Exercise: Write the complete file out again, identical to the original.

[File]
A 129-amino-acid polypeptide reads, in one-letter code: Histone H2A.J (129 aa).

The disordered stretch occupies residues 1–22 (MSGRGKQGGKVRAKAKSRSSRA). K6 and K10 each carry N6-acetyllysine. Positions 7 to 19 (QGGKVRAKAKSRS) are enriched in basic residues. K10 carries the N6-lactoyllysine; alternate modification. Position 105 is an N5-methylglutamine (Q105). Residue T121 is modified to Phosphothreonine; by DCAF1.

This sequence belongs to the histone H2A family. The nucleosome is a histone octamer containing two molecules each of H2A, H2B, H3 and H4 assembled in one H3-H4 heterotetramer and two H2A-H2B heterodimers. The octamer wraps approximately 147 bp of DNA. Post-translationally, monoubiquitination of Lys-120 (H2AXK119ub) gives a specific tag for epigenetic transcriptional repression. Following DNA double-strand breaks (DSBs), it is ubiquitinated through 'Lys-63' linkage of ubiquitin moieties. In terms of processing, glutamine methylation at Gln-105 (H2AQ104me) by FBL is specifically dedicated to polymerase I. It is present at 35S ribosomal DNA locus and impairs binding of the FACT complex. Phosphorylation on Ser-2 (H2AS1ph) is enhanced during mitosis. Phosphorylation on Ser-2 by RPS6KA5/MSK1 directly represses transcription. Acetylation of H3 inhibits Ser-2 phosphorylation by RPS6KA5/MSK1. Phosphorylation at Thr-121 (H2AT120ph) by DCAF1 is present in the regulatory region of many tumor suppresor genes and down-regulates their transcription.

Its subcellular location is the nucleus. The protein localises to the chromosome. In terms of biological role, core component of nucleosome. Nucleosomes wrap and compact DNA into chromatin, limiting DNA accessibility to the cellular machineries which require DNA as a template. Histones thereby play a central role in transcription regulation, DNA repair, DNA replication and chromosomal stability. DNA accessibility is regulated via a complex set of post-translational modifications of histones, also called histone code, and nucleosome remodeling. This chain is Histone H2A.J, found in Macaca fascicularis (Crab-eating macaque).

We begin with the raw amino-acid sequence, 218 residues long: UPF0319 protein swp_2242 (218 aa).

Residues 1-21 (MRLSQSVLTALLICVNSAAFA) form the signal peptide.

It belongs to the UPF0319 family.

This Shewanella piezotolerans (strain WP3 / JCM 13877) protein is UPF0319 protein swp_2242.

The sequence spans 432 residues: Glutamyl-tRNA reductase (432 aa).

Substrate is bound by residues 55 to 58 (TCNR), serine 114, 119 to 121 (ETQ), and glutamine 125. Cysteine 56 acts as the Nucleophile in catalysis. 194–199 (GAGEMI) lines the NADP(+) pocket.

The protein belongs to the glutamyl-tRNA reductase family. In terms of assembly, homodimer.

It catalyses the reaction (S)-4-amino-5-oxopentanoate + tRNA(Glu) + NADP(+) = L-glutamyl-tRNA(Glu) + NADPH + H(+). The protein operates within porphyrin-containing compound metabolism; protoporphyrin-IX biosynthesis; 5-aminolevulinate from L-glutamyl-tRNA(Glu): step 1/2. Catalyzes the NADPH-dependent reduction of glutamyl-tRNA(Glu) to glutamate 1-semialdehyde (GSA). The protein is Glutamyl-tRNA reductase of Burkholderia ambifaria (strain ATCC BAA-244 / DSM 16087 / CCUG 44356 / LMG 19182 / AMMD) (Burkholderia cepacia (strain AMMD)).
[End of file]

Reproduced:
A 129-amino-acid polypeptide reads, in one-letter code: Histone H2A.J (129 aa).

The disordered stretch occupies residues 1–22 (MSGRGKQGGKVRAKAKSRSSRA). K6 and K10 each carry N6-acetyllysine. Positions 7 to 19 (QGGKVRAKAKSRS) are enriched in basic residues. K10 carries the N6-lactoyllysine; alternate modification. Position 105 is an N5-methylglutamine (Q105). Residue T121 is modified to Phosphothreonine; by DCAF1.

This sequence belongs to the histone H2A family. The nucleosome is a histone octamer containing two molecules each of H2A, H2B, H3 and H4 assembled in one H3-H4 heterotetramer and two H2A-H2B heterodimers. The octamer wraps approximately 147 bp of DNA. Post-translationally, monoubiquitination of Lys-120 (H2AXK119ub) gives a specific tag for epigenetic transcriptional repression. Following DNA double-strand breaks (DSBs), it is ubiquitinated through 'Lys-63' linkage of ubiquitin moieties. In terms of processing, glutamine methylation at Gln-105 (H2AQ104me) by FBL is specifically dedicated to polymerase I. It is present at 35S ribosomal DNA locus and impairs binding of the FACT complex. Phosphorylation on Ser-2 (H2AS1ph) is enhanced during mitosis. Phosphorylation on Ser-2 by RPS6KA5/MSK1 directly represses transcription. Acetylation of H3 inhibits Ser-2 phosphorylation by RPS6KA5/MSK1. Phosphorylation at Thr-121 (H2AT120ph) by DCAF1 is present in the regulatory region of many tumor suppresor genes and down-regulates their transcription.

Its subcellular location is the nucleus. The protein localises to the chromosome. In terms of biological role, core component of nucleosome. Nucleosomes wrap and compact DNA into chromatin, limiting DNA accessibility to the cellular machineries which require DNA as a template. Histones thereby play a central role in transcription regulation, DNA repair, DNA replication and chromosomal stability. DNA accessibility is regulated via a complex set of post-translational modifications of histones, also called histone code, and nucleosome remodeling. This chain is Histone H2A.J, found in Macaca fascicularis (Crab-eating macaque).

We begin with the raw amino-acid sequence, 218 residues long: UPF0319 protein swp_2242 (218 aa).

Residues 1-21 (MRLSQSVLTALLICVNSAAFA) form the signal peptide.

It belongs to the UPF0319 family.

This Shewanella piezotolerans (strain WP3 / JCM 13877) protein is UPF0319 protein swp_2242.

The sequence spans 432 residues: Glutamyl-tRNA reductase (432 aa).

Substrate is bound by residues 55 to 58 (TCNR), serine 114, 119 to 121 (ETQ), and glutamine 125. Cysteine 56 acts as the Nucleophile in catalysis. 194–199 (GAGEMI) lines the NADP(+) pocket.

The protein belongs to the glutamyl-tRNA reductase family. In terms of assembly, homodimer.

It catalyses the reaction (S)-4-amino-5-oxopentanoate + tRNA(Glu) + NADP(+) = L-glutamyl-tRNA(Glu) + NADPH + H(+). The protein operates within porphyrin-containing compound metabolism; protoporphyrin-IX biosynthesis; 5-aminolevulinate from L-glutamyl-tRNA(Glu): step 1/2. Catalyzes the NADPH-dependent reduction of glutamyl-tRNA(Glu) to glutamate 1-semialdehyde (GSA). The protein is Glutamyl-tRNA reductase of Burkholderia ambifaria (strain ATCC BAA-244 / DSM 16087 / CCUG 44356 / LMG 19182 / AMMD) (Burkholderia cepacia (strain AMMD)).